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Slim Down Your Mac
Some things never seem to change. As hard drive capacities increase, so does the size of the files we keep on them. I remember buying a 2GB SCSI drive for my dad’s PowerMac G3/233 and thinking “Wow, he’s never going to fill this up!”
Of course, it never seems to work out that way. Hard drive use always seems to increase in proportion to the capacity. Even our beloved OS X is not immune to this theory - a standard install of 10.5 Leopard weighs in at about 11.75GB. In these days of 1TB hard drives, this really doesn’t seem like much, but to the stock 250GB drive that came in the 2006 iMacs, this is a considerably larger portion.
OS X 10.6 Snow Leopard promises to cut back on the bloat, but that’s still quite some time away, and the jury is still out on which systems will be supported. At this point, the best we can do is try and get rid of some of the stuff that’s not really needed and move other files, giving our System a little more room to breathe.
Fortunately, I have a few tips and tricks to do just that.
A default installation of Leopard contains over three gigabytes of printer drivers - just over 25% of the total size of the system. Odds are, you’re not going to need all, or even most of them.
The printer drivers can be found in your_hard_drive/Library/Printers. There’s a ton of them in there. By carefully going through and removing the files for printers you don’t have, you can weed out the vast majority of these files, reclaiming a sizable chunk of hard drive space.
Different language localizations.
In addition to a bunch of printer drivers you’ll likely never use, Leopard also includes approximately 2GB worth of languages that you probably don’t need either. Most people like to use their computer in their primary language, with the occasional user wanting/needing to use one other language. There’s a lot of space being taken up here that could be put to better use.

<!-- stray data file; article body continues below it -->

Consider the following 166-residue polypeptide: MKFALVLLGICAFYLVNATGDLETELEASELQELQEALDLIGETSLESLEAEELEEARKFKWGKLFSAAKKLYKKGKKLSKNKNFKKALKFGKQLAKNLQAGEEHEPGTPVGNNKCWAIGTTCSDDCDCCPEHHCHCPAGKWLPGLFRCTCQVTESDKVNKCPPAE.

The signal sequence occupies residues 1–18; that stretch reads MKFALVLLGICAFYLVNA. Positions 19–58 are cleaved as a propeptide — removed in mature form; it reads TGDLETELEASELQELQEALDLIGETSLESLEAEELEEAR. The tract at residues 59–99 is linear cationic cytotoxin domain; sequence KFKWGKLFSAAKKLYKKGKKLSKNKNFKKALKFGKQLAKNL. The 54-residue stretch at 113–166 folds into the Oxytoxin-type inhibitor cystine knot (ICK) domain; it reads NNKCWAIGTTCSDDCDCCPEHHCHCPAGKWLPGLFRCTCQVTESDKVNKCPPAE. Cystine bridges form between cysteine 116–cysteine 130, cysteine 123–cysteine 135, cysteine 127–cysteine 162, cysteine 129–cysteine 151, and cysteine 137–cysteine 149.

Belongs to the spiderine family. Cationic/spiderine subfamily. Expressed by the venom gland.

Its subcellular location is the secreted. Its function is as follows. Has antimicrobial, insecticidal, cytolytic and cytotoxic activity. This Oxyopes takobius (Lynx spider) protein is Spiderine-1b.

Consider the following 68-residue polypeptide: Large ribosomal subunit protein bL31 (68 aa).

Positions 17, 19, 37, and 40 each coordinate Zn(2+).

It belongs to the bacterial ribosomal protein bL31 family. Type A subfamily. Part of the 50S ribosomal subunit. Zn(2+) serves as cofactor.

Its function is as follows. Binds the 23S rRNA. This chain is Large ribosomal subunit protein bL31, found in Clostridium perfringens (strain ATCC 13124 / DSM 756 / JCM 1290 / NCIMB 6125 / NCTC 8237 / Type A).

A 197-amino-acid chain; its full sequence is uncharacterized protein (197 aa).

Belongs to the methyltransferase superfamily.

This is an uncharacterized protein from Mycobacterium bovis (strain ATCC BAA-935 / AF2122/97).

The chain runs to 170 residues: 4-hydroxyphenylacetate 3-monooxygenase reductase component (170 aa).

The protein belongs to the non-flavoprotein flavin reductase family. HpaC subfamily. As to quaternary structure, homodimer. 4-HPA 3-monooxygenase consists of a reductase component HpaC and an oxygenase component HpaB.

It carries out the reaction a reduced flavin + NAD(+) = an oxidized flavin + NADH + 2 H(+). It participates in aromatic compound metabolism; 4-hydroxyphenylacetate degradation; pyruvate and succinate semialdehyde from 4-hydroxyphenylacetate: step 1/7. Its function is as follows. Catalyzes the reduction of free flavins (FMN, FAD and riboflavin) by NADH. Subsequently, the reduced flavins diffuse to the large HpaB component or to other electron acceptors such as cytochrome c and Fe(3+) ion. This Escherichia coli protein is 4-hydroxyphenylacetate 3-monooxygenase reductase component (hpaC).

As these languages (and supporting files) are generally hidden deep within System resources, a utility program is generally recommended.
When I last covered this topic about a year and a half ago, the tool to use in this situation was Monolingual. Basically, you run the program, select which languages you want to get rid of, then click the "remove" button. It's pretty simple really.
Though the developer’s site doesn’t mention Leopard explicitly, I tried it under 10.5, and it appeared to function fairly well, with no ill effects. However, it is highly recommended poking through their support forums to avoid any potential problems.
This is a biggie. On my PowerBook, the iTunes Library takes up about 25GB of space - an inordinately large amount for a 100GB drive! If you’ve got a decent-sized collection of music, odds are that your iTunes Library is taking a lot of space, as well.